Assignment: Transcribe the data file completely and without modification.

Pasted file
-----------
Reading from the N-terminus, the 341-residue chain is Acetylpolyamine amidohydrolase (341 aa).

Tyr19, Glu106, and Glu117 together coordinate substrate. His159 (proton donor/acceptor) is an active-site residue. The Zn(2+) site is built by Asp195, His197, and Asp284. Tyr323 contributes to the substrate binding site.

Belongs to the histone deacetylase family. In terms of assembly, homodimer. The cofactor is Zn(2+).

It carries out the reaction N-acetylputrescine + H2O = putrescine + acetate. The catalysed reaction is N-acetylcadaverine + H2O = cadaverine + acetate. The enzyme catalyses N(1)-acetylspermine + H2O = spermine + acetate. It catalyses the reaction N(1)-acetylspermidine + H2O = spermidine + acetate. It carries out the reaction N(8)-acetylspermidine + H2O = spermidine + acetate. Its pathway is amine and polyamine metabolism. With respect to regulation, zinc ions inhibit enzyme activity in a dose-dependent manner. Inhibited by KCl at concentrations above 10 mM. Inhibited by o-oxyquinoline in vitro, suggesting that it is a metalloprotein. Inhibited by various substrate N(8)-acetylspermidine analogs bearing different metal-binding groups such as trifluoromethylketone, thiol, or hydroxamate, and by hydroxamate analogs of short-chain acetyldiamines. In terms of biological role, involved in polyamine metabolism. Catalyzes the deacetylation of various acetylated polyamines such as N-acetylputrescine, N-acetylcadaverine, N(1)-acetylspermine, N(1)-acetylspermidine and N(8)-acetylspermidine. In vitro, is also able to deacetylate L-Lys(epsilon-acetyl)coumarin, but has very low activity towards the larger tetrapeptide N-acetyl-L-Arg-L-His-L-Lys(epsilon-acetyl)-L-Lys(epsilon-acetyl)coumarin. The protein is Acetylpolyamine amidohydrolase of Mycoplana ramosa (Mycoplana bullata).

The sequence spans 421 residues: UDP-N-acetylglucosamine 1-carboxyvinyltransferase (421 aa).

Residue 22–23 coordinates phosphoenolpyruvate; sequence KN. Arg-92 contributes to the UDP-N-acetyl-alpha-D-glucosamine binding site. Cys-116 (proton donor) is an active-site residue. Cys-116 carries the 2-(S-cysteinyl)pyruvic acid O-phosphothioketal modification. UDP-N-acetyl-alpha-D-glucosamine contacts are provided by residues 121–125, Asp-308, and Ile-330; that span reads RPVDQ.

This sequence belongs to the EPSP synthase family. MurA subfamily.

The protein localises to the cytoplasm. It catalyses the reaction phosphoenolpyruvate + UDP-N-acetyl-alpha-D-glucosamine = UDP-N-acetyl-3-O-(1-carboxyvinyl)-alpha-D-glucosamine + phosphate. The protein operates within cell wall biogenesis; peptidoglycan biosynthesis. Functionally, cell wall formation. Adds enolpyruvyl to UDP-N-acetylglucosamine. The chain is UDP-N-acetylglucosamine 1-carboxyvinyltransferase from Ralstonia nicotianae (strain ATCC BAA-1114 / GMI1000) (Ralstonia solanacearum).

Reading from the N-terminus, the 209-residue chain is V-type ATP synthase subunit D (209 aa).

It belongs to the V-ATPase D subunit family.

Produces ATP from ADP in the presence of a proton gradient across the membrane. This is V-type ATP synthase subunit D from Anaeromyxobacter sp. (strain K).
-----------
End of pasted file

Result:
Reading from the N-terminus, the 341-residue chain is Acetylpolyamine amidohydrolase (341 aa).

Tyr19, Glu106, and Glu117 together coordinate substrate. His159 (proton donor/acceptor) is an active-site residue. The Zn(2+) site is built by Asp195, His197, and Asp284. Tyr323 contributes to the substrate binding site.

Belongs to the histone deacetylase family. In terms of assembly, homodimer. The cofactor is Zn(2+).

It carries out the reaction N-acetylputrescine + H2O = putrescine + acetate. The catalysed reaction is N-acetylcadaverine + H2O = cadaverine + acetate. The enzyme catalyses N(1)-acetylspermine + H2O = spermine + acetate. It catalyses the reaction N(1)-acetylspermidine + H2O = spermidine + acetate. It carries out the reaction N(8)-acetylspermidine + H2O = spermidine + acetate. Its pathway is amine and polyamine metabolism. With respect to regulation, zinc ions inhibit enzyme activity in a dose-dependent manner. Inhibited by KCl at concentrations above 10 mM. Inhibited by o-oxyquinoline in vitro, suggesting that it is a metalloprotein. Inhibited by various substrate N(8)-acetylspermidine analogs bearing different metal-binding groups such as trifluoromethylketone, thiol, or hydroxamate, and by hydroxamate analogs of short-chain acetyldiamines. In terms of biological role, involved in polyamine metabolism. Catalyzes the deacetylation of various acetylated polyamines such as N-acetylputrescine, N-acetylcadaverine, N(1)-acetylspermine, N(1)-acetylspermidine and N(8)-acetylspermidine. In vitro, is also able to deacetylate L-Lys(epsilon-acetyl)coumarin, but has very low activity towards the larger tetrapeptide N-acetyl-L-Arg-L-His-L-Lys(epsilon-acetyl)-L-Lys(epsilon-acetyl)coumarin. The protein is Acetylpolyamine amidohydrolase of Mycoplana ramosa (Mycoplana bullata).

The sequence spans 421 residues: UDP-N-acetylglucosamine 1-carboxyvinyltransferase (421 aa).

Residue 22–23 coordinates phosphoenolpyruvate; sequence KN. Arg-92 contributes to the UDP-N-acetyl-alpha-D-glucosamine binding site. Cys-116 (proton donor) is an active-site residue. Cys-116 carries the 2-(S-cysteinyl)pyruvic acid O-phosphothioketal modification. UDP-N-acetyl-alpha-D-glucosamine contacts are provided by residues 121–125, Asp-308, and Ile-330; that span reads RPVDQ.

This sequence belongs to the EPSP synthase family. MurA subfamily.

The protein localises to the cytoplasm. It catalyses the reaction phosphoenolpyruvate + UDP-N-acetyl-alpha-D-glucosamine = UDP-N-acetyl-3-O-(1-carboxyvinyl)-alpha-D-glucosamine + phosphate. The protein operates within cell wall biogenesis; peptidoglycan biosynthesis. Functionally, cell wall formation. Adds enolpyruvyl to UDP-N-acetylglucosamine. The chain is UDP-N-acetylglucosamine 1-carboxyvinyltransferase from Ralstonia nicotianae (strain ATCC BAA-1114 / GMI1000) (Ralstonia solanacearum).

Reading from the N-terminus, the 209-residue chain is V-type ATP synthase subunit D (209 aa).

It belongs to the V-ATPase D subunit family.

Produces ATP from ADP in the presence of a proton gradient across the membrane. This is V-type ATP synthase subunit D from Anaeromyxobacter sp. (strain K).